Recently, I've had quite a few bikes in with worn chains, brake blocks, wheel rims, tyres with chunks of glass & metal in them. If I had a fiver for every time I've heard the phrase "but that chain has only been on for X miles" I could probably afford a new Ultegra groupset!

So, with the weather being unremittingly wet & abrasive & many of you baulking at the thought of mudguards, here's a few tips to help your components stay working, last longer & save you money. This is just the minimum. Feel free to go the whole hog if you want! Sound ok?

Wet ride (aren't they all)? Wash down your bike as soon as you get in! Gentle hosing, not jetwasher. If you do it immediately, most of the crap will hose right off. Hold the hose over the chain & run it through the flow of water. This will remove most of the silt & grit which will eat your chain in no time!. If you want to give it a proper wash, all the better. A little squirt of WD-40/GT85 on the chain, jockey wheels & derailleur pivots will keep rust at bay. Then you can have your coffee & cake & biscuits & protein shake & creatine & whatever takes your fancy!

Phew! Now that you are fed & showered, go back to the bike. If it's not dried off, give it a wipe to remove most of the water.

Wipe the chain with an old rag & apply proper chain lube. Not too much. Little & often is best.

Drop out the wheels. Wipe the rims with a cloth or some sturdy kitchen towel. Eeesh! Yes, you didn't realise they were that dirty, did you?

The brake blocks. Take an old toothbrush & some detergent (washing up liquid will do, but rinse off thoroughly as it's got salt in it). Give the brake blocks a scrub. More filth. Rinse the detergent, dry off & grab your smartphone. Engage the torch app & examine those pads. Ooh, pretty, sparkly bits of aluminium & grit in there. Take a small sharp tool (I use a small flathead screwdriver) & dig that shit out of there. That stuff is eating your wheel rims everytime you brake. Not cool. Very expensive.

Tyres. Have a close look to see what bits of glass & metal you have in there. Deflate the tyres so you can pinch them. This makes it easy to remove the objects which are slowly working their way into your inner tube. I use the small flathead screwdriver again for this. If you have any medium sized cuts, you can try superglue, when it's dry. This can work, but no promises. If the sidewalls are damaged, then don't risk it!

There you are, good to go. All in the time it would take you to fix a puncture on the road. Rather less unpleasant though! Your riding buddies will be grateful & so will your bike.

Make it so....

P.S. Be sure to give your bike a proper scrub once every 3 or 4 rides

THE BACKSTORY

About 12 years ago, my best mate said "hey, Al. When you visit next, do you want to go for a bike ride instead of running?" He'd grown a bit tired of my making him suffer, pounding the streets of North Notts (& I was a bit of a bandit at the running thing). Yeah, why not? I'd watched the TdF on ITV4 for a good few years & even as a runner, I'd spotted the crossover between sports. The suffering, the injuries, the mud. The pain. I knew that Ullrich would crush Riis in '97. I said so to a cyclist I ran past on cardiac hill the day before. "But I don't have a bike!", I objected. No problem, he would 'source' me one.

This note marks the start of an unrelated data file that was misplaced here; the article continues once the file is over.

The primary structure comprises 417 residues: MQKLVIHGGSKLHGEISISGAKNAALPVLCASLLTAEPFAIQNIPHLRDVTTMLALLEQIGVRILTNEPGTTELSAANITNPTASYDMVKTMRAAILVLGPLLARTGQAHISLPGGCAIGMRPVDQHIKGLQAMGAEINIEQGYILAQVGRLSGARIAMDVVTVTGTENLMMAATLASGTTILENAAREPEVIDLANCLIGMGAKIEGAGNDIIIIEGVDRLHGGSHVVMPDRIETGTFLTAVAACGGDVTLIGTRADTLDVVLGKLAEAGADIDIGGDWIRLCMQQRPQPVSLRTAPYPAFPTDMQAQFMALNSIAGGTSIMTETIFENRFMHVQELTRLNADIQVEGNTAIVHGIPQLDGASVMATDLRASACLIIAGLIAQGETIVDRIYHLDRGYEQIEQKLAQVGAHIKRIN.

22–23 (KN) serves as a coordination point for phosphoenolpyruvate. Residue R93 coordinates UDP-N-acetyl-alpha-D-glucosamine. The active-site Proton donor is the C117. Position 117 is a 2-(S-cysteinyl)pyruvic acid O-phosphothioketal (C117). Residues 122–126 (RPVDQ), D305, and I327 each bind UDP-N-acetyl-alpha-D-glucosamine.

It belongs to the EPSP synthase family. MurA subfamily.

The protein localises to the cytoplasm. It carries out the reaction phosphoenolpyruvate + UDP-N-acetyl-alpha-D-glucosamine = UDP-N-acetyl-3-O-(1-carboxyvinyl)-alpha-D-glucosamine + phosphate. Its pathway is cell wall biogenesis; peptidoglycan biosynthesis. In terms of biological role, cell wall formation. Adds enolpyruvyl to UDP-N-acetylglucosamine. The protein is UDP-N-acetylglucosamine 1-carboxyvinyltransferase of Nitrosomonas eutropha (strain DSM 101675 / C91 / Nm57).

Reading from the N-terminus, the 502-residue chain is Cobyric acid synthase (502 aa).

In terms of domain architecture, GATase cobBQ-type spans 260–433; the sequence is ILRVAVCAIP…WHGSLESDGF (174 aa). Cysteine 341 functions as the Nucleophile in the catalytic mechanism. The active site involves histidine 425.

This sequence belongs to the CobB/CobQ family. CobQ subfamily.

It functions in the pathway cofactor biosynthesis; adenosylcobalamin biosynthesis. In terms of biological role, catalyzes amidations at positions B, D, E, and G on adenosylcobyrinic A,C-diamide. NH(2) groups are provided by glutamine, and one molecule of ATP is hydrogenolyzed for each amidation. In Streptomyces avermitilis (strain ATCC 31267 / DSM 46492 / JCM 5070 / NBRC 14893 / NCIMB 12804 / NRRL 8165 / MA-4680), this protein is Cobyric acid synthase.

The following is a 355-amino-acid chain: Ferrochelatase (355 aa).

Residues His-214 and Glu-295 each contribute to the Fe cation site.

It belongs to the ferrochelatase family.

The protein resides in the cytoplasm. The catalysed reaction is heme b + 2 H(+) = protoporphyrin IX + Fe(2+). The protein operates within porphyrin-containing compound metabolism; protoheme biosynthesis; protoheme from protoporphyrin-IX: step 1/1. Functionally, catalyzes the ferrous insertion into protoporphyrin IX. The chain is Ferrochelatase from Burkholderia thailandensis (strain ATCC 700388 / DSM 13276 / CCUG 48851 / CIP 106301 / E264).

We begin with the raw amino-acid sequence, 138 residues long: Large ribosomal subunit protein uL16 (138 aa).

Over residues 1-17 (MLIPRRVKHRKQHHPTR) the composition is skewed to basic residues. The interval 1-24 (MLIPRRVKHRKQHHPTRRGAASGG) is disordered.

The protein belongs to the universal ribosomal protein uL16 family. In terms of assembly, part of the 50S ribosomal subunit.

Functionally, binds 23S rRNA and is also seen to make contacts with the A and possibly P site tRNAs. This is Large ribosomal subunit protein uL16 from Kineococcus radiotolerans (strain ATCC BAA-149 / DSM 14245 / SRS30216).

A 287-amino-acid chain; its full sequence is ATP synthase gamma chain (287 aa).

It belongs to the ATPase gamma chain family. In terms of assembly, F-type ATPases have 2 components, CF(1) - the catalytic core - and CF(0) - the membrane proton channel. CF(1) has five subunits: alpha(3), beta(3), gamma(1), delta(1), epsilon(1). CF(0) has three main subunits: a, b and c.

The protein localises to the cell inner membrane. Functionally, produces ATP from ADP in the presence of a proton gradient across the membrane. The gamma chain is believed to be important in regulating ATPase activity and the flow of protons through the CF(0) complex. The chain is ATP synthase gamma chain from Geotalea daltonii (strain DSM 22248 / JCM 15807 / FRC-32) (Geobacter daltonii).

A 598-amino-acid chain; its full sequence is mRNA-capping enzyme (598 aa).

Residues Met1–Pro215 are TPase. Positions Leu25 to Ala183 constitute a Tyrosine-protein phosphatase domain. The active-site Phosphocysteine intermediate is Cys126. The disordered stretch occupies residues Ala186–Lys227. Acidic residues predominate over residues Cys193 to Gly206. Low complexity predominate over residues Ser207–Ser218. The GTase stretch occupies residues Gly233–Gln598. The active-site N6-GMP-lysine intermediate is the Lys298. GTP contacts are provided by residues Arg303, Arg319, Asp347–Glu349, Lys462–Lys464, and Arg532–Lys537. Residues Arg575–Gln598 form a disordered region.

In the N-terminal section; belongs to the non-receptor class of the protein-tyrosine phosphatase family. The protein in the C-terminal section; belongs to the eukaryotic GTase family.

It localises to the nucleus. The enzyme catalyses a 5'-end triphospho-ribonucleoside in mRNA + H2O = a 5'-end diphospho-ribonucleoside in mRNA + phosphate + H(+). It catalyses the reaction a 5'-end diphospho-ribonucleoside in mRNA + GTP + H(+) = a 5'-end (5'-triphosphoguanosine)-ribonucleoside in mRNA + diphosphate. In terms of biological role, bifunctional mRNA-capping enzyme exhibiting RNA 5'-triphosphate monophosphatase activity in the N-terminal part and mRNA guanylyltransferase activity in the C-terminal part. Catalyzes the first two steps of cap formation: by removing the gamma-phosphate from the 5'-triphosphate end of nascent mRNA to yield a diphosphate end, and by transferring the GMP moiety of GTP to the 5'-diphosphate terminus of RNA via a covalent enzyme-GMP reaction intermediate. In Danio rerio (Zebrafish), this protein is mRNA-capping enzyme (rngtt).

About a month before the visit, I asked about the bike. "Nige will lend you one" he casually replied. Alert! Alert! That would be Nige? Brother Nigel? Aka 'the Animal'? Never mind that Nige was 4" taller than me, Nige was indeed an animal! Former world class rock climber, Mr intense. Nige never did things by half. "This shit just got real!" I thought (occasional film references may appear...). Anyway, I knew it would be trouble. It turns out this social bimble for 15 miles was a 60 mile club ride. I hadn't ridden a bike since I smashed myself up riding back from school, head down in the rain, wham, into the back of a stationary Morris Minor (classy, eh? And old).

Anyway, I hotfooted it  down to Red Kite in Shirley, bought some SPD-SLs (first edition) & slapped them onto an old Peugeot from a friend of the wife. Four weeks of training. Sometimes over 20 miles!! I was ready!

So the day came. Nige's bike was way too big. I nearly lost it in the first 10 metres (who has a gravel drive in this day & age?). Sort of survived it. I found out that when you lose the wheel, it's gone. Still, I wasn't last to the tea shop, and made it back in one piece. Something new to try? Secretly, I always fancied it. Shame it took so long.

So it begins...